Varicocelectomy: Understanding the Procedure and Costs
What’s a varicocelectomy?
If you’ve been diagnosed with a varicocele or if you suspect that you have one, then you’re probably wondering: what do I do now? Varicoceles (swollen veins in the scrotum) can be a concern, especially if they cause discomfort or if you’re struggling with infertility. Varicoceles can interfere with male fertility by warming your testicles, which reduces sperm quality and quantity.
In most cases, a varicocele can be treated by surgical procedure called a varicocelectomy. During the surgery, the swollen veins are cut and closed off. Other veins then take over carrying the blood supply.
What can I expect before and during a varicocelectomy?
Like most surgeries, you’ll prepare for a varicocelectomy by discussing with your doctor any medicines and supplements that you take, and you’ll be given directions about what you can eat and drink before the surgery. A varicocelectomy usually takes one to two hours and utilizes general anesthesia, so you’ll be asleep the whole time.
What happens after a varicocelectomy?
After the surgery, you’ll be given a list of instructions, including caring for the incisions, taking pain medication, applying ice to your scrotum when needed, and avoiding sex, exercise and heavy lifting for three weeks. You’ll also be given instructions on what to do in case of infection or complication, both of which are unlikely. You can usually go home the same day as the procedure, although someone else will have to drive you home. Most men return to work after at least three days of rest and light activity.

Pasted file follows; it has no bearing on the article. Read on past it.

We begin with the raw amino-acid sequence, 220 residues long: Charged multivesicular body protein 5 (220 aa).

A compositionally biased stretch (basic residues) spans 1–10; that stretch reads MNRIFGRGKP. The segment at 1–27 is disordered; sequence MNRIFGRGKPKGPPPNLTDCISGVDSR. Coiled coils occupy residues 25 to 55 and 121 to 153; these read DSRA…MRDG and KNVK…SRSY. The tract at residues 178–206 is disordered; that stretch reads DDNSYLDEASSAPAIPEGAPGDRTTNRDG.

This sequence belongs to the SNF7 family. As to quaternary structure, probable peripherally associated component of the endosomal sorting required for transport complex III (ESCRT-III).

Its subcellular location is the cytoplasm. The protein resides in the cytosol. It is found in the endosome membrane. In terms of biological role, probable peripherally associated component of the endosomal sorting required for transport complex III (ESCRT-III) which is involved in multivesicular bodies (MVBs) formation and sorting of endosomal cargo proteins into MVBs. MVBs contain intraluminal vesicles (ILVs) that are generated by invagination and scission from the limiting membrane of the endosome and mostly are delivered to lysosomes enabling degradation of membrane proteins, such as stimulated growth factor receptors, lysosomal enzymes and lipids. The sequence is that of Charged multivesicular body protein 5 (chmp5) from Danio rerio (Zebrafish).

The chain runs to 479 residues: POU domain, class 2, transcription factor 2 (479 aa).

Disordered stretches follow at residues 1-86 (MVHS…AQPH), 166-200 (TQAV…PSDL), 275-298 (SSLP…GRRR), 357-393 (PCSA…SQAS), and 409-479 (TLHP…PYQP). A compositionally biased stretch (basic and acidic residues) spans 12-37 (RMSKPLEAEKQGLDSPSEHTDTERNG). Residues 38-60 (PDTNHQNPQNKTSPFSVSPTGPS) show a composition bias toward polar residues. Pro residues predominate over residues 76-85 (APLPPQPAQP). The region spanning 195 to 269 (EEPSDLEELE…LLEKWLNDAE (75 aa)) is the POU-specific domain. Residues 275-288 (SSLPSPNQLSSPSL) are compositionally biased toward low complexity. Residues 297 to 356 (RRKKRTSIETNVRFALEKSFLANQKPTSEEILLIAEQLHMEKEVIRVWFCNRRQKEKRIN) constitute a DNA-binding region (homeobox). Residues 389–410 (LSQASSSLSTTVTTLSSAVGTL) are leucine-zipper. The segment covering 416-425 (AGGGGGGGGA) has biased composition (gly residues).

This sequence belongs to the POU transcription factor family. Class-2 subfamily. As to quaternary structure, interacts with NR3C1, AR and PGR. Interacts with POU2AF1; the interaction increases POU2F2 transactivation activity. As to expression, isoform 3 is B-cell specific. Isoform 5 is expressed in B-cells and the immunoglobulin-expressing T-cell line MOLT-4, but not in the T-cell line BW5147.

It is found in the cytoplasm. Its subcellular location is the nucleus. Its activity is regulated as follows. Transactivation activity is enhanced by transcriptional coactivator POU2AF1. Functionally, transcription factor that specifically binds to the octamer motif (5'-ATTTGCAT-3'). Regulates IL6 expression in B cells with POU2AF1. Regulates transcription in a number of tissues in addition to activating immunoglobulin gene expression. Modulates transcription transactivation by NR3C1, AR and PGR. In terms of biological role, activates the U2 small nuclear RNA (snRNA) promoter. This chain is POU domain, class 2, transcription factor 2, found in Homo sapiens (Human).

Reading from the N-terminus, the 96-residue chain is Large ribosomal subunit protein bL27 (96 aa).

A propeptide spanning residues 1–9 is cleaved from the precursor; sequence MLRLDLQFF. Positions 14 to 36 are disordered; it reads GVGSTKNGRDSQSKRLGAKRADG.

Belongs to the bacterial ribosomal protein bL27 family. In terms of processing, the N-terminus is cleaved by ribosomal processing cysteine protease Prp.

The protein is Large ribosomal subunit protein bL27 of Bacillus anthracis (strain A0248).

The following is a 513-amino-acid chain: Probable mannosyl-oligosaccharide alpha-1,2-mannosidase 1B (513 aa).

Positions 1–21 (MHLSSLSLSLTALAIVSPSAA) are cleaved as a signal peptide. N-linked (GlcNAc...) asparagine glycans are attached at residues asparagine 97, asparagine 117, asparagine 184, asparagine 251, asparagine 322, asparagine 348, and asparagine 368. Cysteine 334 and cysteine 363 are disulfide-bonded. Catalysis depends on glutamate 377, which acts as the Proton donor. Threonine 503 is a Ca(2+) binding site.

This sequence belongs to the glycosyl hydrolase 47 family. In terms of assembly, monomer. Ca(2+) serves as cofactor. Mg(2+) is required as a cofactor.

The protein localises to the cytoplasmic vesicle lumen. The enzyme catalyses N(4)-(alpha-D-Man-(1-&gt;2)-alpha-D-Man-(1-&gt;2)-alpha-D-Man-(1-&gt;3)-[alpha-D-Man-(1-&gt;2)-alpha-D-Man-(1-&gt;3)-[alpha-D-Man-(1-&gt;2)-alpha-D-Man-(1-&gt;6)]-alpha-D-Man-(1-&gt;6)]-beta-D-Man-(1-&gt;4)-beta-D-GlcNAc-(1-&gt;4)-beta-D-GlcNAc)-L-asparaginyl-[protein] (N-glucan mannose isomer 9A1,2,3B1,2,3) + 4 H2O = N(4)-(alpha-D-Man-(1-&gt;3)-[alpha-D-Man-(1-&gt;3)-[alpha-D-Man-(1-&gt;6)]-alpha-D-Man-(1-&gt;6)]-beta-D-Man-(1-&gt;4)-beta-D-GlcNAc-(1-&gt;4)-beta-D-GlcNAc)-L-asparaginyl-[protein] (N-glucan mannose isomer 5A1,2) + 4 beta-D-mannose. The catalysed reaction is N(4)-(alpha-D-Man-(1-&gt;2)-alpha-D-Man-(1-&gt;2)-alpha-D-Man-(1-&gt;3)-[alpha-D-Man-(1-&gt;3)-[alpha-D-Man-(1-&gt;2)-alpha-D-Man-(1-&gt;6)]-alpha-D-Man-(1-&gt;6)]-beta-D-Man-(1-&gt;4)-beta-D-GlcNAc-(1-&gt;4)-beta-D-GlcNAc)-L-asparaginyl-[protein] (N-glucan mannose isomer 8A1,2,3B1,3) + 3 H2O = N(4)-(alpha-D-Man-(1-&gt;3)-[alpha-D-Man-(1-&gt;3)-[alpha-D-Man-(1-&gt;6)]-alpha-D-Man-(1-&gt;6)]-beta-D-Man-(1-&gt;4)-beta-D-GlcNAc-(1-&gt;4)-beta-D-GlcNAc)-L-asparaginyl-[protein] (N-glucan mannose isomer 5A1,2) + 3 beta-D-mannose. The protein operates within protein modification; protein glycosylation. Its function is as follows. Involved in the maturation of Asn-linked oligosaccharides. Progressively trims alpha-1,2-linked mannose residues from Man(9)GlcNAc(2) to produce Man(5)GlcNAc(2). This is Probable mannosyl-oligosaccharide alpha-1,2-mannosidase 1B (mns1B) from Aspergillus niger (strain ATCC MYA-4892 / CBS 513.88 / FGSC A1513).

Later, you’ll have follow-up visits with your doctor to check how well you’re healing and to take a sample of your semen, if you’re trying to have children. The pregnancy success rate for men undergoing a varicocelectomy ranges from 30% to 50%, depending on the type of surgery and other factors.
What about varicocelectomy costs?
Be sure to ask your doctor about varicocelectomy cost, as it may depend on the type of procedure and your insurance coverage. If you and your partner are considering assistive reproductive approaches to address infertility, it’s a good idea to discuss all your options with your doctor and to compare the costs and benefits. In some cases, you might not need to use assistive reproductive approaches once you’ve had a varicocelectomy. A varicocelectomy might also be more cost-effective than assistive reproductive techniques, and it can lower your partner’s likelihood of having twins or other multiples.
Varicocele questions to ask your doctor
Keep in mind that every man’s situation is different. Because of this, here are some other questions you may want to ask your doctor if you’re considering a varicocelectomy:
- What results should I expect from surgery?
- What can I expect if I delay or avoid surgery?
- Have you had experience helping other men who were in similar situations to mine?
- What are the chances that I’ll get another varicocele after I have the surgery?
- Are there any non-surgical options?
- How painful is the recovery?
- How much does the surgery cost?
- Where and when will the surgery be performed?
- Who will perform the surgery?
- What are the risks associated with the surgery?
- What’s are my options if my partner and I still can’t get pregnant after the surgery?